Directed by: Michael O'Shea
Starring: Eric Ruffin, Chloe Levine, and Aaron Moten
Very seldom is a vampire film, just a vampire film and more often than not a genre film is not just a genre film. Writers and directors have used the macabre to explore ideas and comment on society in ways that mainstream films ignore. First-time feature director Michael O'Shea has used the vampire myth in THE TRANSFIGURATION to explore poverty, violence, gangs, rape, and the many facets of inner city adolescence. It's clear from the get go that O'Shea is fully aware of the blood sucking tropes that fill this particular sub-genre of horror films. He isn't nervous about subverting those standards or using them as he sees fit. It's knowledge of what has come before that allows O'Shea to make something unique that stands completely on its own.
Milo (Eric Ruffin) is an isolated teenager living in a densely populated city. An outlier that doesn't fit in with the other kids his age. They bully him both verbally and physically for being a "weirdo". The other kids are right about Milo. He is different. He has an obsession with Vampire films and enjoys watching videos of a slaughter house. He has violent thoughts and has acted out on them.
Sophie (Chloe Levine) is an awkward but kind hearted young woman who takes a genuine interest in Milo. She knows he is different, but so is she. Sophie acts as a force of change in Milo's life. A force that helps Milo to face some of the truly heinous things he has done in the name of becoming a vampire.
Ruffin and Levine both give deeply human performances that are both compelling and tragic. Choosing to set the film in our reality, O'Shea a, allows his characters to be flawed. Our protagonist is a kid who has done some terrible things but we can see that the odds were stacked against him from the start. He didn't have a chance. Parentless and left more or less on his own, Milo navigates a violent world with little to no guidance.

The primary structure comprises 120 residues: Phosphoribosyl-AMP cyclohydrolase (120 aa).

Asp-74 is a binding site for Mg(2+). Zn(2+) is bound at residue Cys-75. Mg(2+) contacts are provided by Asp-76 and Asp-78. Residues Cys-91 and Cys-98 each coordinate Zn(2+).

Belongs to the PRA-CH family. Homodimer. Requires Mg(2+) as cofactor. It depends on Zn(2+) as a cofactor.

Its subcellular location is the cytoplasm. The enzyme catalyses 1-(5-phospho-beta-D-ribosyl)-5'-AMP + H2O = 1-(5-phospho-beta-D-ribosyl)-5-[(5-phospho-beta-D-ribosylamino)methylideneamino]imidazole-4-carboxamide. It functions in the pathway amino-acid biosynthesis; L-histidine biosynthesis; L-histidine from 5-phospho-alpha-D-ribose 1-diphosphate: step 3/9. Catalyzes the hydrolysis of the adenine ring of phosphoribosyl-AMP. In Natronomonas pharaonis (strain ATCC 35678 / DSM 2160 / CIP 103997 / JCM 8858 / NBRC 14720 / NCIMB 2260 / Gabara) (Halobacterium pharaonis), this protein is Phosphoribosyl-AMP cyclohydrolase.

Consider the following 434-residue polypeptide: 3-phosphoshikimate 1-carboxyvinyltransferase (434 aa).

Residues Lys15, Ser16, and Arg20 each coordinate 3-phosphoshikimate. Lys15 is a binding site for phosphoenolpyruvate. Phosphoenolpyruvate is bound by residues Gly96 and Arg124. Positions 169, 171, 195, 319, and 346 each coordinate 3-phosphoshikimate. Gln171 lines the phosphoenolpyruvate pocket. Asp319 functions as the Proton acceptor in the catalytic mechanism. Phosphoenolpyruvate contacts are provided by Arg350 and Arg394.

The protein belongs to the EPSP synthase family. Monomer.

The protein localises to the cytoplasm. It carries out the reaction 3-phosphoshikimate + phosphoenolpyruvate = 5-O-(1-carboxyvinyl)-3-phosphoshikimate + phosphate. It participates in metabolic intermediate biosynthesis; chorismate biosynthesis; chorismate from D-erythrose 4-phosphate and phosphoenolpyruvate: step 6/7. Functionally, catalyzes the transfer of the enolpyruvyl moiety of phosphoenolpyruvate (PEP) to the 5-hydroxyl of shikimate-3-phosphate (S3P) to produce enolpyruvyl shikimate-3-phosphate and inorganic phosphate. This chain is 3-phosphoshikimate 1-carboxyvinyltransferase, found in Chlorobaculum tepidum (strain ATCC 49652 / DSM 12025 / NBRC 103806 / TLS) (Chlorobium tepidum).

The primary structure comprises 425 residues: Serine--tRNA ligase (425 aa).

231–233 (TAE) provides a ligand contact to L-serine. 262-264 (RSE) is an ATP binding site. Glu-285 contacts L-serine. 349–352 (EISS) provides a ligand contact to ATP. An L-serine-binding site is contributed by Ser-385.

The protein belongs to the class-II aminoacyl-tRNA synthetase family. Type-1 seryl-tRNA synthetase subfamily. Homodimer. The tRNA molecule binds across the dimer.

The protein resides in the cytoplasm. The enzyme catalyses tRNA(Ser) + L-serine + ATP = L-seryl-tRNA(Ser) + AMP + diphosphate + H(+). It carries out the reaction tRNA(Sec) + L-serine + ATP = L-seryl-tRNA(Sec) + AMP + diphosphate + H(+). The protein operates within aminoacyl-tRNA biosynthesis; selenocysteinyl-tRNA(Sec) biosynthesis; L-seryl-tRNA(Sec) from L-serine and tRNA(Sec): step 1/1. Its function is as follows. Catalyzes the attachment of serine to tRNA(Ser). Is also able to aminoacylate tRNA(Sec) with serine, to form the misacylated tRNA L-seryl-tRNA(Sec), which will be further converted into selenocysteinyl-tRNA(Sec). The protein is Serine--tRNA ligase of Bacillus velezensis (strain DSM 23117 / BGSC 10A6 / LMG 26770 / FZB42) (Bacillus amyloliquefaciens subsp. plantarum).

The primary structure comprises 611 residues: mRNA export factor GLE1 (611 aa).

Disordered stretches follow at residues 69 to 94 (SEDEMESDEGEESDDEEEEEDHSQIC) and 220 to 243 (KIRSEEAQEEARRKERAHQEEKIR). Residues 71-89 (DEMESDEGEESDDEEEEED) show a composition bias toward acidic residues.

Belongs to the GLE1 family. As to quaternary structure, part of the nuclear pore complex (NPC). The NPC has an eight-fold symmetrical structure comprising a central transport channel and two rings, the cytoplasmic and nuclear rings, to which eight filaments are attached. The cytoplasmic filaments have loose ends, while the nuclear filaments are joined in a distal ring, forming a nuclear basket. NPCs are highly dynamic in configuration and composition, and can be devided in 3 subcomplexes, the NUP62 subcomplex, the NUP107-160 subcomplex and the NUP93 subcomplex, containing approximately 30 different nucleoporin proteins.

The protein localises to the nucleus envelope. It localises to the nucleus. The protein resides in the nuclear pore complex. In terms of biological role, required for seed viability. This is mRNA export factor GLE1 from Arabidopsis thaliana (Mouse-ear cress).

O'Shea composed some really powerful shots for THE TRANSFIGURATION. Imagery that is absolutely haunting but it's clear he knows how important good sound design is to genre fare. Not the cat suddenly jumping out from behind the door to get a cheap jump, sound design, but the wet sounds of blood that are unnerving. The kind of sounds that you hope to never hear, pure nightmare fuel. The opening sequence of the film has some of the best use of sound in any film this year.
While THE TRANSFIGURATION is ostensibly a film about vampirism, O'Shea injects his film with relevance and commentary to make it something far more interesting.
THE TRANSFIGURATION is currently available on all VOD platforms and Netflix. So, you've got no excuse, do yourself a favor and watch it tonight.